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April 1994, Vol. 117, No. 4
Rose M. Rubin and Michael Nieswiadomy
A djustment to retirement and the consequent economic changes make "the golden years" one of the more difficult, yet interesting phases of the entire life cycle. Increasing numbers of people are retiring earlier in life and, at the same time, many are living longer. These events, coupled with the demographic changes in the elderly population, make the consumption and savings behavior of the retired increasingly noteworthy.
This article compares the expenditure functions of retired and nonretired persons aged 50 and older, using the Bureau of Labor Statistics Consumer Expenditure Survey. It explicitly acknowledges the heterogeneity of older Americans by analyzing the effect of age, education, family status, race, income, and assets on 27 standard Consumer Expenditure categories.1
Although the elderly are commonly referred to as if they were one group, they are as diverse as the general population. The elderly population can be viewed as several distinct market groups2: the young-old (65-74 years) who are generally active and still married; the old (75-84 years) who are slowing down and often widowed; and the very old (age 85 and older) who often need help in daily activities. The income and expenditures of the young-old and the older age group are quite different. For example, the young-old benefit from higher Social Security (as a result of their higher earnings levels) and have better pensions and asset income.3 Another reason for looking at different age groups is to determine the trend toward early retirement. Because Social Security income can start at age 62, today's average age at retirement has declined, as shown by the change in the age distribution of men receiving Social Security benefits. In 1967, 35 percent of retired male Social Security beneficiaries were in the 62-64 age group, but by 1987, the figure had risen to 67.1 percent.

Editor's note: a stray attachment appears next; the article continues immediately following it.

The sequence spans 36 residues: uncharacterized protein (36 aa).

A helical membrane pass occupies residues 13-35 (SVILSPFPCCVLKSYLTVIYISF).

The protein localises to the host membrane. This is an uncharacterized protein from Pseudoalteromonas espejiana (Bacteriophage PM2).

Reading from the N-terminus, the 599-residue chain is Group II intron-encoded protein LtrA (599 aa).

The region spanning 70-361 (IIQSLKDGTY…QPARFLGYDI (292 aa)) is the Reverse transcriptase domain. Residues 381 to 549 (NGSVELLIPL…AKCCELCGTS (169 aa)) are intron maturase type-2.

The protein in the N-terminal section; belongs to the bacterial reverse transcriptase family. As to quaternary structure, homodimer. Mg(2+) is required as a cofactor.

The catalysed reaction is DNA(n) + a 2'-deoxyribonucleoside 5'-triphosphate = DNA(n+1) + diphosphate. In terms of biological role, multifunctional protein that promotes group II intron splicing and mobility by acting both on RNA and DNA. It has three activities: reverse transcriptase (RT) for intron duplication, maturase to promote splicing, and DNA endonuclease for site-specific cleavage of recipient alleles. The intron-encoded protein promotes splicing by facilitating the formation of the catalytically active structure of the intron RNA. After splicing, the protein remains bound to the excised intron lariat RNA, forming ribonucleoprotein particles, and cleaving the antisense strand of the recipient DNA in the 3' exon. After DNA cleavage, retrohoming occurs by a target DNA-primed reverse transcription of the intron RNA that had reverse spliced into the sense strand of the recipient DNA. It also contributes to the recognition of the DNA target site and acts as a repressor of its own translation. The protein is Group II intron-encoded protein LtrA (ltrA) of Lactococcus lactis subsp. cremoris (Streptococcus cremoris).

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1 It is now recognized that the elderly are not a homogeneous group. See Mark D. Hayward and William R. Grady, "Work and Retirement Among a Cohort of Older Men in the United States, 1996-1983," Demography, August 1990, pp. 337-56.
2 A.E. Fareed and G.D. Riggs, "Old-Young Differences in Consumer Expenditures Patterns," The Journal of Consumer Affairs, Summer 1982, pp. 152-60. Beth Harrison, "Spending patterns of older persons revealed in expenditure survey," Monthly Labor Review, October 1986, pp. 15-18. Retia S. Walker and Frankie N. Schwenk, "Income and Expenditure Patterns of Consumer Units with Reference Person age 70 to 79 and 80 or Older," Family Economics Review, vol. 4, no. 1, 1991, pp. 8-13. Pamela B. Hitschler, "Spending by older consumers: 1980 and 1990 compared, " Monthly Labor Review, may 1993, pp.3-13. Pamela Hitschler did not differentiate the elderly according to retired or working status. Thus, no direct comparison can be made with our study.
3 However, older women, minorities and the oldest old experience relative economic disadvantages. See Marilyn Moon, "Consumer Issues and the Elderly," The Journal of Consumer Affairs, Winter 1991, pp. 235-44. Frankie N. Schwenk, "Changes in the Economic Status of America's Elderly During the Last 50 Years," Family Economics Review, Winter 1993, pp. 18-27.
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